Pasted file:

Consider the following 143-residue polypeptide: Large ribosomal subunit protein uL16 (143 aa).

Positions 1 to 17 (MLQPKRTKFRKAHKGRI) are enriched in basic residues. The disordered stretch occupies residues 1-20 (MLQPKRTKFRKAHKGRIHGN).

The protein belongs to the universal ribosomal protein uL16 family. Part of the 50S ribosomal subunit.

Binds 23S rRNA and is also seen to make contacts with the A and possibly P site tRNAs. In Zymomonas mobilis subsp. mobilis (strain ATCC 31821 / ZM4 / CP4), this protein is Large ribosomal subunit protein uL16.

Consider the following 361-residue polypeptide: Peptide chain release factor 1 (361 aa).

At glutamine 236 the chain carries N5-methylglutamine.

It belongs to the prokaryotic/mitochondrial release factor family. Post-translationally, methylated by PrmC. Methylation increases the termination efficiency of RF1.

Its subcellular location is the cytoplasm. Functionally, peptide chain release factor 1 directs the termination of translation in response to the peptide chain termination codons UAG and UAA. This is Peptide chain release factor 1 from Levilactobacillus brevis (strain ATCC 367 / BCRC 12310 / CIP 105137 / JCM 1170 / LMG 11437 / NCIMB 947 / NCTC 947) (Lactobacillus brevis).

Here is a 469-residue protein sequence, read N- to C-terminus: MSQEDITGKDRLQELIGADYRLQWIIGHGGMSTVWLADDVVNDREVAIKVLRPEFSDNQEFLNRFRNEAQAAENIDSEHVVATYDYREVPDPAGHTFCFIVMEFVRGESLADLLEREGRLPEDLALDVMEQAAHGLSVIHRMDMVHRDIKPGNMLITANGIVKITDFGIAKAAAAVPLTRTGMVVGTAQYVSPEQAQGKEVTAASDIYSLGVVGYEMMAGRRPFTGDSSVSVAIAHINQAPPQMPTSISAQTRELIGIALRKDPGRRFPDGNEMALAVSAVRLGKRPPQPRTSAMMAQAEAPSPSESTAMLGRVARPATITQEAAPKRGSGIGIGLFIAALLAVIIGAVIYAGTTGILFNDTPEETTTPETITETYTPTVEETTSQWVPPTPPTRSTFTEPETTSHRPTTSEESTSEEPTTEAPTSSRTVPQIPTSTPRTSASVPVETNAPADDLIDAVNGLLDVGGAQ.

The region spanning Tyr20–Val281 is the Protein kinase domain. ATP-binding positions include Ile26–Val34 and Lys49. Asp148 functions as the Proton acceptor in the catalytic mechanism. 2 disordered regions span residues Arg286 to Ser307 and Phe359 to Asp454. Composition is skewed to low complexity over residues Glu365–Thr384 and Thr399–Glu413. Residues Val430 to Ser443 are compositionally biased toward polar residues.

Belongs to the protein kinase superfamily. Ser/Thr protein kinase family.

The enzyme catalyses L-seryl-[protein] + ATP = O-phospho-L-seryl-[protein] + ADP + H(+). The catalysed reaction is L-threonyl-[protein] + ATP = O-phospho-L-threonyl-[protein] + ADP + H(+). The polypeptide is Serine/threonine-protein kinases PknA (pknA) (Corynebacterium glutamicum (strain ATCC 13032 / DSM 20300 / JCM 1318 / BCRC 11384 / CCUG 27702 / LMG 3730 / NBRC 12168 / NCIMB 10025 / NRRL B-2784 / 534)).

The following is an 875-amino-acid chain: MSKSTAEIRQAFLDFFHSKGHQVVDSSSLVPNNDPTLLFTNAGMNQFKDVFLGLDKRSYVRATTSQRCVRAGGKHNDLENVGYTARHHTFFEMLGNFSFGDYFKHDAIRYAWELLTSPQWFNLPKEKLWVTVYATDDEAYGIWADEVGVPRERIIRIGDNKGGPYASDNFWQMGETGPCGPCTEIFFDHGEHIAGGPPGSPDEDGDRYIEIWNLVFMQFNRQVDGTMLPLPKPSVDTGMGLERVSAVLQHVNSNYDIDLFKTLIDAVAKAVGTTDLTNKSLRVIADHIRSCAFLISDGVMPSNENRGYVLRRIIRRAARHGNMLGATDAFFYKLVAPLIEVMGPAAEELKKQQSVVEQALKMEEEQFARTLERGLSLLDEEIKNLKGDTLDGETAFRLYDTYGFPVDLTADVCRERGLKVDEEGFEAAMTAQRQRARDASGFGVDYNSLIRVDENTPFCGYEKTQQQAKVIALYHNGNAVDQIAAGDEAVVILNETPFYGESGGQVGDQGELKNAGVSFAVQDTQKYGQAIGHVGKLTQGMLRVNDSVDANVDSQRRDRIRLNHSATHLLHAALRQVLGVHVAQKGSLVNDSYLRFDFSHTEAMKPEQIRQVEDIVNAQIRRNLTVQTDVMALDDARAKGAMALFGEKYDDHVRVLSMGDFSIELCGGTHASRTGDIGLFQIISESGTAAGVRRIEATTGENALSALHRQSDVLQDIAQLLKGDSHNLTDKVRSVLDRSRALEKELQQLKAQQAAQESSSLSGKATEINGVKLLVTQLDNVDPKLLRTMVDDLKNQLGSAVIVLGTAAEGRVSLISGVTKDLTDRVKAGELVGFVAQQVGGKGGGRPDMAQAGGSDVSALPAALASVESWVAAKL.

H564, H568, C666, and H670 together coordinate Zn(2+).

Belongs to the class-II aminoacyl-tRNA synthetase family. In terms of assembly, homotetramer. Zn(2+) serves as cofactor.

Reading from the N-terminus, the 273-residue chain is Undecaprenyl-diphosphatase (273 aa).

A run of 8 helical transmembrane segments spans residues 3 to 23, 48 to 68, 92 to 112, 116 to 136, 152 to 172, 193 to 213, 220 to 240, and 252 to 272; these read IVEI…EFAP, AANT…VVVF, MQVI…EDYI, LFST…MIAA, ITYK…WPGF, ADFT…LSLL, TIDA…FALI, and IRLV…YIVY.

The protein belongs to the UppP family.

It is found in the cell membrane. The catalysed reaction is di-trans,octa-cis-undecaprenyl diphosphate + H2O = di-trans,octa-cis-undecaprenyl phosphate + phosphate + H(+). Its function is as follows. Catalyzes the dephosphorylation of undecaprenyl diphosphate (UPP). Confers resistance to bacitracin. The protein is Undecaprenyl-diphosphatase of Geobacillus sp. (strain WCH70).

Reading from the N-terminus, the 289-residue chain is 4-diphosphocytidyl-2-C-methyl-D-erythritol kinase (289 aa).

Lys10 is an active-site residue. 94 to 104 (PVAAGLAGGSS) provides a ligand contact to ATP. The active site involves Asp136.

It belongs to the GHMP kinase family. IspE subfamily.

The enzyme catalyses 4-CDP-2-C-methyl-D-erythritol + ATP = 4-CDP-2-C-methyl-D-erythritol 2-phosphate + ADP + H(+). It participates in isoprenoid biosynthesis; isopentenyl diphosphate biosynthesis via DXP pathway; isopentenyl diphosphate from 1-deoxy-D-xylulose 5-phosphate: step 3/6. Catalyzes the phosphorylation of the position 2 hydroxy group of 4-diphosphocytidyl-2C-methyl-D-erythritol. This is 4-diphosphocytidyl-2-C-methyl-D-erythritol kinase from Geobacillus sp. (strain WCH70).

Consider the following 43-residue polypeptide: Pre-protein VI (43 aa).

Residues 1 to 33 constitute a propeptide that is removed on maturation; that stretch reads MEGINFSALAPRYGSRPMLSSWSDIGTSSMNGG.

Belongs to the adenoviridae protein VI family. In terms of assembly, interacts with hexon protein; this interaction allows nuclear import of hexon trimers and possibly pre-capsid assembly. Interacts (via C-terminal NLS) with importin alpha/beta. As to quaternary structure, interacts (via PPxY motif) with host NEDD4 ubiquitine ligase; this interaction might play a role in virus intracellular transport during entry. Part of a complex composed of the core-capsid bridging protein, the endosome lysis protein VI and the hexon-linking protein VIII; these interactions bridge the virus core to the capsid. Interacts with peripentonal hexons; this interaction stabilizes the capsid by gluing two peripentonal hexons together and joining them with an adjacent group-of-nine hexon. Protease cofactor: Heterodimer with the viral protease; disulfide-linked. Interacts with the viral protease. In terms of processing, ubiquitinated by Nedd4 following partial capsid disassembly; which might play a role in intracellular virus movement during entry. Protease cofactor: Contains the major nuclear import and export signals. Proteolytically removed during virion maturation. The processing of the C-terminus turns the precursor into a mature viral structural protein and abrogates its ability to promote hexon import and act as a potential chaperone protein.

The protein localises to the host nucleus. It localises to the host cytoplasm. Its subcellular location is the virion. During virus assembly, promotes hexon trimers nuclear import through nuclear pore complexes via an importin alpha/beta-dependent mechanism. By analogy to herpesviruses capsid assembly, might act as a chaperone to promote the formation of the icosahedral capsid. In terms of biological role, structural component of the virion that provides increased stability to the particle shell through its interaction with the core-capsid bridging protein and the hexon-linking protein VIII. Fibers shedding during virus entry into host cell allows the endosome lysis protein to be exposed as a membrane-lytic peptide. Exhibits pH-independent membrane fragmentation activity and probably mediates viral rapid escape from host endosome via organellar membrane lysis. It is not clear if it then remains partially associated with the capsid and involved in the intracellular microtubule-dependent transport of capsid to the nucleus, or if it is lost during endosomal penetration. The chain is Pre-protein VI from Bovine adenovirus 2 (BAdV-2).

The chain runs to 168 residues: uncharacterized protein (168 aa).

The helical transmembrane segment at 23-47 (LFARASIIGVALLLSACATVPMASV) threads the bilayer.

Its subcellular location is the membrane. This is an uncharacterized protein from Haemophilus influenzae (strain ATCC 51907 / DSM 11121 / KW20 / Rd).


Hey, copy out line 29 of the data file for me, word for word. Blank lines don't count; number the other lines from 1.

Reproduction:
The helical transmembrane segment at 23-47 (LFARASIIGVALLLSACATVPMASV) threads the bilayer.